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As a response to ongoing economic, social and environmental crises, many private actors have enlarged their definition of 'value' to include environmental and social elements. Such practices, however, appear incompatible with the current epistemological structure of academic financial discourse. This paradox challenges us to reconsider the foundations of modern finance, particularly the dominant role of shareholders. The volume argues there is a need to turn the established order upside down. Studies in economics and finance have to be embedded in environmental and social welfare to answer the challenges we face, and there is a need for a radical break with the methodological individualism that dominates economics, management and (especially) finance. It is our responsibility to question social welfare when it is defined only as maximising shareholder value. Should we instead promote a substitute to the shareholder? How should we (re)define the concept of value? This volume serves as a stepping stone for rethinking academic finance, and attempts to carve out innovative paths for financial research in the 21st century.
This title contains "Vol I: Review, Analysis, and Outlook" and "Vol II: Summary and Country Tables". "Global Development Finance", the World Bank's annual report on the external financing of developing countries - provides monitoring and analysis of development finance, identifying key emerging trends and policy challenges in international financial flows that are likely to affect the growth prospects of developing countries. Never before has the outlook for financial flows to developing countries been so intricately tied to the specter of collective action by the international community to restore confidence in the functioning of global financial markets and institutions. As the world economy heads toward a deep, broad-based economic slowdown with implications for development finance still in the making revisionism and anxiety ride high as officials in both developing and developed countries question not only the merits of financial openness and the degree of necessary safeguards, but also the entire architecture of the global financial system. "Vol I: Review, Analysis, and Outlook" reviews recent trends in financial flows to developing countries in light of recent events and the global financial crisis. "Vol II: Summary and Country Tables" includes comprehensive data for 138 countries, as well as summary data for regions and income groups. It is also available on CD-ROM with more than 200 historical time series from 1970 to 2007, and country group estimates for 2008. The CD-ROM system requires Windows 98 or NT 4.0 or later, 20 MB of available hard disk space, 32 MB of RAM, and 2MB of video memory. 64 K color video display is recommended. Microsoft Internet Explorer version 4.0 or higher and sound card are optional.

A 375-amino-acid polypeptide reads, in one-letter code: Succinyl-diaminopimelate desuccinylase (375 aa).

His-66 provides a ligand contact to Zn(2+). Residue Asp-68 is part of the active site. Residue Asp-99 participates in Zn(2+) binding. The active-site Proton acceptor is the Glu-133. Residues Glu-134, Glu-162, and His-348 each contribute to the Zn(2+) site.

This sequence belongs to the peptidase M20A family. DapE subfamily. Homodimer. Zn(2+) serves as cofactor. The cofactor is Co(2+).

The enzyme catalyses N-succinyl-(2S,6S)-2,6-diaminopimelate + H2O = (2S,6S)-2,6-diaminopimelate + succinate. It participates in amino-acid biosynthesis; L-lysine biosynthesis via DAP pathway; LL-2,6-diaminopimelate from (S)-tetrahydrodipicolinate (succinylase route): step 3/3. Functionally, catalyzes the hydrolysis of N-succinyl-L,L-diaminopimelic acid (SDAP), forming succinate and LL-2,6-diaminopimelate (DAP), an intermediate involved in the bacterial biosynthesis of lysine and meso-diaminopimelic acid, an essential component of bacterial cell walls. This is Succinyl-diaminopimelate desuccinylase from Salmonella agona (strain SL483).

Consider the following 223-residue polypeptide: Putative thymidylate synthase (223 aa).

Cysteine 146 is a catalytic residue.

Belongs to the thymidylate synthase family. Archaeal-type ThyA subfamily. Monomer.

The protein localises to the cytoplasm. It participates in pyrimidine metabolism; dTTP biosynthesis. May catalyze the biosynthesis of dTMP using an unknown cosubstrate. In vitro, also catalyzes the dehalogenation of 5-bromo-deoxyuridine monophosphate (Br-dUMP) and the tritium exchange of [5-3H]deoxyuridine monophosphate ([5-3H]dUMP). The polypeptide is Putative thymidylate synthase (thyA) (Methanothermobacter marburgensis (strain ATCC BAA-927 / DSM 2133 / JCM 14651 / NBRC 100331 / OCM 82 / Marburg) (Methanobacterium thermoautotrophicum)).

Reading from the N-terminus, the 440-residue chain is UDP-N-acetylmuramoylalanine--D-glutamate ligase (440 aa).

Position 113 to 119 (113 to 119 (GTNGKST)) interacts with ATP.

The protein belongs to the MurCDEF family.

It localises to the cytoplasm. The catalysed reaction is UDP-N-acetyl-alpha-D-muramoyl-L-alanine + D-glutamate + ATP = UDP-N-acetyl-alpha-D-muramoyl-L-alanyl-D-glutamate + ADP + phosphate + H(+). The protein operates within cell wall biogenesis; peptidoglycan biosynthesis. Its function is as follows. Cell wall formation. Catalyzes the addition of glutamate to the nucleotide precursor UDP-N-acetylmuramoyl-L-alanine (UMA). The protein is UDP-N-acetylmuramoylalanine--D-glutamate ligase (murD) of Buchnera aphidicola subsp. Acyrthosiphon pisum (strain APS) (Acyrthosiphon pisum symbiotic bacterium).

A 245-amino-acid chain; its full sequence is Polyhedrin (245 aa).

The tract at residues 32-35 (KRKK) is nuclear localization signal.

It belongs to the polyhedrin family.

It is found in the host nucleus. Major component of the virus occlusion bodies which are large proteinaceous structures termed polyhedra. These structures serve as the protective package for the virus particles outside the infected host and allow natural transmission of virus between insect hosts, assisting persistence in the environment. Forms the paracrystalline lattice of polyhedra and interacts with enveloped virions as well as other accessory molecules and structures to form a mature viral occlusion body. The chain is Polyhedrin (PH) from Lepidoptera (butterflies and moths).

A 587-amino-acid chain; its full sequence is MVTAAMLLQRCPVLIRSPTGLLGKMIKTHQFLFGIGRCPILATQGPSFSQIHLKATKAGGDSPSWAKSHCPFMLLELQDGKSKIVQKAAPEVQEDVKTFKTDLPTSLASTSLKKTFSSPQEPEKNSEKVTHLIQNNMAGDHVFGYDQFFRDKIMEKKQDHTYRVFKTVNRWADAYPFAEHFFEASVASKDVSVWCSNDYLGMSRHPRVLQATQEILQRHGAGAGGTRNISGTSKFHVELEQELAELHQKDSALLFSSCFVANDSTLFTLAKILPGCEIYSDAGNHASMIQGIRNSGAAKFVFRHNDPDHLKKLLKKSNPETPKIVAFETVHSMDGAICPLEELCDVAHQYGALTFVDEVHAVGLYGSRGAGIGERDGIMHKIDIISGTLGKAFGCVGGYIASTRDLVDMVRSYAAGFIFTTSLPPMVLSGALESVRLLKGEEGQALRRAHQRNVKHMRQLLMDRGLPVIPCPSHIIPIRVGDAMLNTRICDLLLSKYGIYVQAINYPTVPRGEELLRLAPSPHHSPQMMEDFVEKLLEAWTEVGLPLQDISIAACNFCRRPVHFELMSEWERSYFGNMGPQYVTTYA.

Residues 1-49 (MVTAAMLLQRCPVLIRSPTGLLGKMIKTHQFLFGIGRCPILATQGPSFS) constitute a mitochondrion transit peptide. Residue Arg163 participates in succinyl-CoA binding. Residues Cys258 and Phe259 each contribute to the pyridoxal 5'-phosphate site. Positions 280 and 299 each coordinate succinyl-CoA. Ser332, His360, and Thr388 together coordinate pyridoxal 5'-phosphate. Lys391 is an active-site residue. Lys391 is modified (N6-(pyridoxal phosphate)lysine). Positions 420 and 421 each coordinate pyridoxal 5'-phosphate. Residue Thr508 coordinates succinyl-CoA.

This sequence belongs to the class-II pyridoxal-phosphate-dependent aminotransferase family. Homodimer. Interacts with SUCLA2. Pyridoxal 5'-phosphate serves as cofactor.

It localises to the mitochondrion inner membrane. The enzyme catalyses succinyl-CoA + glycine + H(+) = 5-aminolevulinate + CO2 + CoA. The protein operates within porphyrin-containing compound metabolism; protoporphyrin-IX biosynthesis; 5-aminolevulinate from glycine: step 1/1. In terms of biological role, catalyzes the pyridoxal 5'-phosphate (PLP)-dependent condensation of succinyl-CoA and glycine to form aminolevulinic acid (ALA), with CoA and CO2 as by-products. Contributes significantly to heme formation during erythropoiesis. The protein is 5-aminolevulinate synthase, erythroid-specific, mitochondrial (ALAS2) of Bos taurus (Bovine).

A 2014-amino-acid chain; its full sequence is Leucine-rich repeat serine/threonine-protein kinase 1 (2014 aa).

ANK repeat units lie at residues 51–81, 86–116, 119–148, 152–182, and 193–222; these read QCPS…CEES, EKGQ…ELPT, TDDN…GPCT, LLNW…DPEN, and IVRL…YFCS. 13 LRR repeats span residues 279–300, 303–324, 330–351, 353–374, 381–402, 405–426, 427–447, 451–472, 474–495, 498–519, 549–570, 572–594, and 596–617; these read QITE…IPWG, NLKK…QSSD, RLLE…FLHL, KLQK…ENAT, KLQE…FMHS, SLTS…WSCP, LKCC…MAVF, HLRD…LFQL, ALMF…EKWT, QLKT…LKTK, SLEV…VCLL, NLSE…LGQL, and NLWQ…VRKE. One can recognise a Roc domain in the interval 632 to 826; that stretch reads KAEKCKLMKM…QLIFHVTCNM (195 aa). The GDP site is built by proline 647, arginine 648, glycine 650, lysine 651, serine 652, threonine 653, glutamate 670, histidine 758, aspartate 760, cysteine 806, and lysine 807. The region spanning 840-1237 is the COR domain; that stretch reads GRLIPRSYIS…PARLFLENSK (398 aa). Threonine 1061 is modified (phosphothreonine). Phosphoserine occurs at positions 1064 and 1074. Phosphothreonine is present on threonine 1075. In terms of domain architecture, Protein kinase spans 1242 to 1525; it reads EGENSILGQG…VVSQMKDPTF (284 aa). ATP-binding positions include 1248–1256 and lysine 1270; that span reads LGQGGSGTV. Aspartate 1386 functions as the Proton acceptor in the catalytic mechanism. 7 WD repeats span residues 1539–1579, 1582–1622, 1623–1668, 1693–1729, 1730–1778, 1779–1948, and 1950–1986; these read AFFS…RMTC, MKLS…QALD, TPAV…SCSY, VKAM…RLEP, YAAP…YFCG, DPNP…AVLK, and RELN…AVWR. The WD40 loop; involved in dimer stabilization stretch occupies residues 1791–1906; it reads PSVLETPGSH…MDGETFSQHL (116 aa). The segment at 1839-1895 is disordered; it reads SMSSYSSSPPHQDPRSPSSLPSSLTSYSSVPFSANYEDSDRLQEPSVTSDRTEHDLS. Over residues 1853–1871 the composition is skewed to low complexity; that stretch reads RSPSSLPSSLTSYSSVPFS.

Before you were born, you worked with your angels to orchestrate a life mission that would help others and be emotionally rewarding. This card deck by Doreen Virtue will allow you to conduct accurate and trustworthy readings to explore that life purpose. Each of the 44 beautifully illustrated cards contains an illuminating message from the angels related to this topic.
This book provides an overview of the practice of Islamic finance and the historical roots that define its modes of operation. The focus of the book is analytical and forward-looking. It shows that Islamic finance exists mainly as a form of rent-seeking legal-arbitrage. In every aspect of finance -- from personal loans to investment banking, and from market structure to corporate governance -- Islamic finance aims to replicate in Islamic forms the substantive functions of contemporary financial instruments, markets, and institutions. By attempting to replicate the substance of contemporary financial practice using pre-modern contract forms, Islamic finance has arguably failed to serve the objectives of Islamic law. This book proposes refocusing Islamic finance on substance rather than form. This approach would entail abandoning the paradigm of "Islamization" of every financial practice. It would also entail reorienting the brand-name of Islamic finance to emphasize issues of community banking, micro-finance, and socially responsible investment.
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